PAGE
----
The union representing USA flight attendants has called on Congress to extend government financial help for airlines through the end of the year.
The payroll support program, part of the CARES Act passed by Congress in March. Designed to assist airlines to manage through the coronavirus crisis, runs out on 30 Sep. In return for $25 billion in government support, airlines agreed to keep up a network of skeleton service and pledged no involuntary layoffs or furloughs till that date.
The Association of Flight Attendants
But the Association of Flight Attendants says this is not enough time for the airlines to get back on stable financial footing following the pandemic. The union has asked for Congress to extend the program through the end of 2020. In order to avoid mass layoffs at the end of Sep if passenger demand doesn’t return.
“The program is set to expire on Sep 30th and the time to prepare for Oct one is currently,” Susannah Carr. A United Airlines flight attendant and union representative, tells a hearing of the U.S. House of Representatives’ Committee on Transportation and Infrastructure on 9 June.
“When CARES was written it was expected the industry would be closer to full recovery by the fall. It’s clear now, that will not happen. At a minimum, Congress should extend the program through the new year,” Carr says.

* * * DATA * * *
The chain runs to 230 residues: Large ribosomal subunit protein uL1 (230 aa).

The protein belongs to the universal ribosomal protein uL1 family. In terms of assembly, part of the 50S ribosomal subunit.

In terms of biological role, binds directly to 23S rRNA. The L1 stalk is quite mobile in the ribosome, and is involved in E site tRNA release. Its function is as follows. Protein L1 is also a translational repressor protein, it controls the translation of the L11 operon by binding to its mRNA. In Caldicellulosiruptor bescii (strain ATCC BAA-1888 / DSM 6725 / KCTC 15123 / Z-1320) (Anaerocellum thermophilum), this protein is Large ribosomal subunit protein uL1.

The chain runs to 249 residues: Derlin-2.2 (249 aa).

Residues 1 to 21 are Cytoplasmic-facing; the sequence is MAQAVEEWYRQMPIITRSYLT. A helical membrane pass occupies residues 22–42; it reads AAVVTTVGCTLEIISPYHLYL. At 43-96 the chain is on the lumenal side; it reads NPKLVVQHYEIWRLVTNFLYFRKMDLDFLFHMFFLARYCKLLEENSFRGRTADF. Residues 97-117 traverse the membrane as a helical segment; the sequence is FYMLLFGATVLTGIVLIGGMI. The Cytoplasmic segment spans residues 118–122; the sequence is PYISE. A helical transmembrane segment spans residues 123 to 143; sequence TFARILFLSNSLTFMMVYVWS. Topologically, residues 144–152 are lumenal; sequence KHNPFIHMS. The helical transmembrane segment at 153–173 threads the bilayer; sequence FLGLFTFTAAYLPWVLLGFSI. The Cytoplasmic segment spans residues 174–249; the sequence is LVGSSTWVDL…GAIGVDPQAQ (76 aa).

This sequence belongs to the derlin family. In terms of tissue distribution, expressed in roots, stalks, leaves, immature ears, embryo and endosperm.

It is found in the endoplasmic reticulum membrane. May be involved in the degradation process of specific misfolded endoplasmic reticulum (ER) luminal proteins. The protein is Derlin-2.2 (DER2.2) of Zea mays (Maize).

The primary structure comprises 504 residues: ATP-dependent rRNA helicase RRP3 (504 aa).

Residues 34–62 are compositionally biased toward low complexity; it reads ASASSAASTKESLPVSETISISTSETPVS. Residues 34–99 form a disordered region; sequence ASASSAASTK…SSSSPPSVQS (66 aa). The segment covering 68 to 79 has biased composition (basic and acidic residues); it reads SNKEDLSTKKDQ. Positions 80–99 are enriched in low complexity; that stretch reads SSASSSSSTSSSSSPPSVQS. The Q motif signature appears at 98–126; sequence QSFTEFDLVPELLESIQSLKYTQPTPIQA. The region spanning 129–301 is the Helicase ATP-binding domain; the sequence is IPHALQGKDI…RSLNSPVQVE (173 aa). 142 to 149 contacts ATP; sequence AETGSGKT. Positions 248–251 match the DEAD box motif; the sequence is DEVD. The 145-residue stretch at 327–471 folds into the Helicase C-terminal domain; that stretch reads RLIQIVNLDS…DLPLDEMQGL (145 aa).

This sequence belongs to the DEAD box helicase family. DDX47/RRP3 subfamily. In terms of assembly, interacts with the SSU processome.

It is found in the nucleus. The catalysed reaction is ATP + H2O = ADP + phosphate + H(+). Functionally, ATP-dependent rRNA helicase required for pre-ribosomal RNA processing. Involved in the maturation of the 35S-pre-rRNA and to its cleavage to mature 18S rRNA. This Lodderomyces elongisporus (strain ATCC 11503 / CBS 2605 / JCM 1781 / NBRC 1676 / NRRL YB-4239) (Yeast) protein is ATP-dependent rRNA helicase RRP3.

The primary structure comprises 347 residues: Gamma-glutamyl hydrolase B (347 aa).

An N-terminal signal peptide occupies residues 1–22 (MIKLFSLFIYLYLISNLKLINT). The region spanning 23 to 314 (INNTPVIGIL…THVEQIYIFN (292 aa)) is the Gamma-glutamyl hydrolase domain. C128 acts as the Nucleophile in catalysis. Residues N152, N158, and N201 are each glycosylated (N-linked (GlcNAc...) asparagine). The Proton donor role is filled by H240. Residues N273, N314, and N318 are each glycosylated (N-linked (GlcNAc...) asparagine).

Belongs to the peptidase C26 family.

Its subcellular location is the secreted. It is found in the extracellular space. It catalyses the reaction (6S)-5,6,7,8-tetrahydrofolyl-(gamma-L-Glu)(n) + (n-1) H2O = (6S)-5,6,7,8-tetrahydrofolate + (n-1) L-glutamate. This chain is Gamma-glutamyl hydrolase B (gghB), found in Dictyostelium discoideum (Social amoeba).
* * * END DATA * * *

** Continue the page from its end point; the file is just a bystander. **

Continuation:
So far, about 40,000 flight attendants across the USA, or 35% of the country’s flight attendant workforce have taken voluntary leave offered by their airlines, she adds.
Major USA airlines are still running significantly reduced operations. Though several have said they have seen a small uptick in bookings as lockdowns and shelter-in-place orders across the country are being mitigated. However United has told employees that it’ll probably only need about 15% of its flight attendant workforce for the month of June. It’s unclear when and how travel demand will return, making it nearly impossible for airlines to plan beyond a few weeks out. United received about $5 billion of government payroll aid.
Airline trade industry group Airlines for America (A4A) and pilots’ union Air Line Pilots’ Association, International (ALPA) didn’t respond to requests for comment on the testimony.
Safety problems and protection from the virus remain important issues in travelers’ decision-making process. Whether they will return to the air and if so, when. The flight attendants’ union additionally says airlines aren’t doing enough to inspire passengers’ confidence to return to air travel.
Calling the coronavirus pandemic “the biggest crisis aviation has ever faced” Carr says that “a hodge-podge of individual voluntarily-adopted measures” by airlines have put workers and passengers at risk of becoming sick.
She encouraged Congress to pass emergency safety and health rules that would mandate airlines abide by “enforceable, mandatory, national standards” including additional cleaning protocols, social distancing measures and requiring all passengers to wear face coverings.
“It is clear to anyone working a flight that the current environment of inconsistent and voluntary airline policies isn’t working as it should,” Carr says. “These airline policies and practices are poorly communicated to crew and passengers alike, leaving flight attendants to risk our health and safety while trying to manage the otherwise avoidable conflicts that result,” she adds.